if you have time, which is what I did.

But I never missed watching a high school game. Not with Buster Schuler on the sidelines. He says I was the best he ever coached.
I don’t know if that’s true or he just says it but I know
he
was the best
I
ever played for, including the Bear (but they might as well have been twins). Buster played at Bama years before I did, only
he didn’t get hurt and he did well and all he ever wanted to do after that was be just like Bryant.

This was one of those big rivalry games against Rock Hill from up the road. We’d beat em for the state championship at their
place the year before and were fixing to do the same that night at home. Rachel had her little good luck plastic souvenir
football that American Leather passes out to everybody who tours the place, and I had more hair than I’ve seen in the mirror
since.

I love these games. The night air, the concrete stands, the rickety light poles, the ambulance that stands waiting but had
been used only for the broke arm of a visiting player two years before, the band, the cheerleaders, the banners, the scoreboard
with “Home of the Athens City Crusaders” underneath it in white on red.

Schuler wore his trademark fedora, sports coat, and tie. He was smooth-faced with dark, thinning hair and a black mustache,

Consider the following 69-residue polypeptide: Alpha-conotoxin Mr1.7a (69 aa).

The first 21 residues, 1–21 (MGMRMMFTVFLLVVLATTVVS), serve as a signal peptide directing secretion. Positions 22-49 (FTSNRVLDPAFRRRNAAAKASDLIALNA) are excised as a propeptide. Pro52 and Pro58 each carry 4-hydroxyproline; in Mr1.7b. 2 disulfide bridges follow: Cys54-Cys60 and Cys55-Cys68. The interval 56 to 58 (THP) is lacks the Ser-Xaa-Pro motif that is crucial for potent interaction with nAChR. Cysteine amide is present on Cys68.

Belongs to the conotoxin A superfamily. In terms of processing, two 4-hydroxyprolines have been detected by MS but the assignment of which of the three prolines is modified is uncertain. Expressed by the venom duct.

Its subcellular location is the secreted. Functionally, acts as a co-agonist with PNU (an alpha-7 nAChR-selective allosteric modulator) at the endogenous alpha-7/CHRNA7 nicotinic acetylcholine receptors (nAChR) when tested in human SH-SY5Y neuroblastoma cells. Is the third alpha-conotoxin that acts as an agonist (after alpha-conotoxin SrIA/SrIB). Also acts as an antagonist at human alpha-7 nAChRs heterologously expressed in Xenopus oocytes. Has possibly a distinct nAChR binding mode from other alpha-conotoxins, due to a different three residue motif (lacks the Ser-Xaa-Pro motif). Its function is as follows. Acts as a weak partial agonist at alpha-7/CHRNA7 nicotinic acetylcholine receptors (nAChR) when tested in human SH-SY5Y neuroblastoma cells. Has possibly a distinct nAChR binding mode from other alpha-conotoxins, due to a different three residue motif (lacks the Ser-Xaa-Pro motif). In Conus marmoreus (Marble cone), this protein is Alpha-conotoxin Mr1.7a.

and this was his sixteenth season as head coach.

All around us sat moms wearing corsages and elementary school and junior high boys whose dream was to play for Buster Schuler
and wear the crimson and white of Athens City High. Coach Schuler’s wife was behind us too, but she always sat alone. I never
saw Helena so much as clap, let alone cheer.

Now here’s why sometimes I think Buster’s only saying it when he says I was his best. Everybody knows he’d lived for the day
he could coach his only son, Jack—his starting quarterback now for three straight years. Number 7 was a beautiful specimen
of a football player, a tick under 6'4", about two hundred pounds, and faster than a wait to face the principal. He could
also throw the ball through a wall, but course he hardly ever got the chance. The whole time every game, Buster would run
the Bama wishbone offense—that’s where the quarterback runs with the ball until he has nowhere to go and then pitches to one
of his two trailing running backs and commences blocking for him.

Going into that game the Crusaders had lost only once each season with Jack at QB. Oh, the boy could run, and he was a leader,